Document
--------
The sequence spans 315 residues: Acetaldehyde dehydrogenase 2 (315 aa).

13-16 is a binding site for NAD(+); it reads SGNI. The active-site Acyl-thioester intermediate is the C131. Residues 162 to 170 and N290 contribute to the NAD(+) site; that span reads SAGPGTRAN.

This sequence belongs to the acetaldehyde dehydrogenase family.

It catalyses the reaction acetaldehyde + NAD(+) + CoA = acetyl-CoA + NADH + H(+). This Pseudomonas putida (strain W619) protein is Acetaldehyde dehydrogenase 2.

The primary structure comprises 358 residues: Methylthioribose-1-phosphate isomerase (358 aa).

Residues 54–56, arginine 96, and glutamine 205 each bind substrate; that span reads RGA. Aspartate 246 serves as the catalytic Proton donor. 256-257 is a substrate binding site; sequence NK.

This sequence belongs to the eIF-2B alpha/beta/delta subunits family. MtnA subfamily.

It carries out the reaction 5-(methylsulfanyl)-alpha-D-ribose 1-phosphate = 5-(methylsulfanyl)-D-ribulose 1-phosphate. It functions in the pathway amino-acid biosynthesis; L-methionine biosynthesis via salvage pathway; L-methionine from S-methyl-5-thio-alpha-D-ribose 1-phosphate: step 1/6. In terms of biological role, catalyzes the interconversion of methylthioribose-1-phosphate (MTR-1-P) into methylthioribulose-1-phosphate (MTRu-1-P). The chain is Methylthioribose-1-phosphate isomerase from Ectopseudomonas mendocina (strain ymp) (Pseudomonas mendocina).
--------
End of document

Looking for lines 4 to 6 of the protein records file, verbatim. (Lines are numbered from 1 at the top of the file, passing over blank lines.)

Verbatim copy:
It catalyses the reaction acetaldehyde + NAD(+) + CoA = acetyl-CoA + NADH + H(+). This Pseudomonas putida (strain W619) protein is Acetaldehyde dehydrogenase 2.

The primary structure comprises 358 residues: Methylthioribose-1-phosphate isomerase (358 aa).

Residues 54–56, arginine 96, and glutamine 205 each bind substrate; that span reads RGA. Aspartate 246 serves as the catalytic Proton donor. 256-257 is a substrate binding site; sequence NK.